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Advocate staff photo by BILL FEIG -- LSU quarterback Brandon Harris (6) throws the ball during pregame warmups Saturday, Oct. 17, 2015, in Tiger Stadium. LSU won 35-28.

This is a countdown to LSU's preseason camp, which begins Thursday. We're asking and answering a question each weekday until drills begin:

Question: How will the offense change?

Parties involved: Brandon Harris, Cam Cameron, Les Miles, Dameyune Craig, Malachi Dupre, Travin Dural

The scoop: After a drama-filled November, another struggling season for the passing offense and AD Joe Alleva's insistence on change, will coach Les Miles finally wiggle free of the run-heavy, I-formation offense he's employed at LSU for years?

Well, let's set one thing straight first: LSU used the shotgun formation a ton last season, and we saw the Tigers' first string unit employ the Pistol formation several times in the spring game. Could this be signs of change? Potentially.

There are others. For instance, Miles said the program studied other successful spread offenses during the off-season, adding some wrinkles from those systems to offensive coordinator Cam Cameron's scheme. Also, Miles and players say they spent more time on the passing game during spring than in the past.

But you know what's probably the biggest sign of change? Quarterback Brandon Harris' experience and the experience of his two top receivers, senior Travin Dural and junior Malachi Dupre.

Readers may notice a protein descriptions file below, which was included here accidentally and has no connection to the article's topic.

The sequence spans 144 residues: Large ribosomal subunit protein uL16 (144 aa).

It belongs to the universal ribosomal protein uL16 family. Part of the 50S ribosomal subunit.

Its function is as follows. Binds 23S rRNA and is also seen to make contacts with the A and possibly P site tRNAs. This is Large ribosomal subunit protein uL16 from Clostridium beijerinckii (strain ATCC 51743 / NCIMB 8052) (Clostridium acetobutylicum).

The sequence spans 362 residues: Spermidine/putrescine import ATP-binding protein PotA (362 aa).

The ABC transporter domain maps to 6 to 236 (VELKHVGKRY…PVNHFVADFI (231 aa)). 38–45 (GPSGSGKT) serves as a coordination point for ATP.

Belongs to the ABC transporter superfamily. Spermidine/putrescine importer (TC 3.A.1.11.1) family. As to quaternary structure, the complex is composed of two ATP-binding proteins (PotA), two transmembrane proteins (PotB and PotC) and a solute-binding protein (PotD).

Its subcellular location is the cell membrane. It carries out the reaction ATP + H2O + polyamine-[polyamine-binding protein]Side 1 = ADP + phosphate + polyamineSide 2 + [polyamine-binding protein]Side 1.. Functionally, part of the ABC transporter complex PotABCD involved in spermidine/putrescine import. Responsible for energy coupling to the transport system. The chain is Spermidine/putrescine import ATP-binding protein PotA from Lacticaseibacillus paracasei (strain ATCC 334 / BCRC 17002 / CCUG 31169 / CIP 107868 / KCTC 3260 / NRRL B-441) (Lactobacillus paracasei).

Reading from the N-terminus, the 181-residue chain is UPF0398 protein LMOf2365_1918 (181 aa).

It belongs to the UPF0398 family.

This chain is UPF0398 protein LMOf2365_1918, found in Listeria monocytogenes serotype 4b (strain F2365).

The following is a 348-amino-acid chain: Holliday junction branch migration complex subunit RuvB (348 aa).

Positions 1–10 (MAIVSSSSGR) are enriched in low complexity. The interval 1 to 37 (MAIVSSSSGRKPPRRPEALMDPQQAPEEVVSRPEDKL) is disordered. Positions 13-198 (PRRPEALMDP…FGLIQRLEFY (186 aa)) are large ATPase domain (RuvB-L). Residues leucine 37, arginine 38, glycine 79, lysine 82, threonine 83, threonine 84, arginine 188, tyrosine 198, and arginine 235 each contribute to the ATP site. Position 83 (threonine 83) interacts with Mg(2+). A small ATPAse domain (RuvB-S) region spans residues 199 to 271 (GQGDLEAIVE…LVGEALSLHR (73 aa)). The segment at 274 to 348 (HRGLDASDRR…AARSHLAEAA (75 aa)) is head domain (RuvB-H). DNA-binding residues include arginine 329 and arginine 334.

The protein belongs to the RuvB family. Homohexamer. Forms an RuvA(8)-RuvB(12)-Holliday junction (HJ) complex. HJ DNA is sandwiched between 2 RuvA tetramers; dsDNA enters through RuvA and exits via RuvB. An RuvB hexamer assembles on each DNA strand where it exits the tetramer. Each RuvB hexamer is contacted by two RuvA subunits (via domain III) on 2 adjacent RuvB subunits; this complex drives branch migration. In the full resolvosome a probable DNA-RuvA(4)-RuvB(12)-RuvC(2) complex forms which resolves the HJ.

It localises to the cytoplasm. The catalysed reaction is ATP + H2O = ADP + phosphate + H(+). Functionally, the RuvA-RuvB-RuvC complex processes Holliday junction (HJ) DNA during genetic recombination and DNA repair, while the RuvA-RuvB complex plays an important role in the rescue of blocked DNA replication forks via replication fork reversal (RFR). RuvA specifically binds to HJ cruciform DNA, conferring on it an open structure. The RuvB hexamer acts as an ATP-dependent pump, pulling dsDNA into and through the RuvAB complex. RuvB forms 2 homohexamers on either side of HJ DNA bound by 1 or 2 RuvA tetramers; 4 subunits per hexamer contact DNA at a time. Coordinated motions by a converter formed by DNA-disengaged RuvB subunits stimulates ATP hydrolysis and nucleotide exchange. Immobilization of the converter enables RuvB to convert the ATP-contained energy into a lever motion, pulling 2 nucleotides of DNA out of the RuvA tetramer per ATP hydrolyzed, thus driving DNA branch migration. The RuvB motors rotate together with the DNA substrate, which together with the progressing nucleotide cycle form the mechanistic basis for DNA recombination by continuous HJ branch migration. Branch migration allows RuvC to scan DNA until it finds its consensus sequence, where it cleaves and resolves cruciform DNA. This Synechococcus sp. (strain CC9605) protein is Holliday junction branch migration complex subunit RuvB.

Harris is heading into Year 3, has a full year as a starter under his belt and went through his third spring practice a few months ago. According to players and coaches, he's surged into a leadership role, and he's understanding the offense (and the opposing defenses) more than he has in the past.

Meanwhile, new receivers coach Dameyune Craig has bonded with the quarterback on and off the field. He's brought in new touch-driven passing drills, and he's potentially added a few wrinkles to the offense himself. Craig worked for offensive gurus Gus Malzahn and Jimbo Fisher before arriving in Baton Rouge, after all.

Our prediction: LSU's offense, from a statistics point of view, won't change. The Tigers have a Heisman Trophy favorite in the backfield. Miles and Cameron will feed Leonard Fournette, the 225-pound wrecking ball who led the nation in rushing last season, and rely on a defense that returns nine starters.

Expect Fournette to get the ball a lot. And expect Harris to manage the game and average about 20-25 attempts per outing. (He averaged 25 in SEC games last season, tossing less than 20 passes in four of the eight league games.) Now, will the Tigers use less of the I formation? Maybe, but don't expect the goal of plays to change much. It's Leonard, Leonard, Leonard.

Camp Countdown


Follow Ross Dellenger on Twitter, @RossDellenger.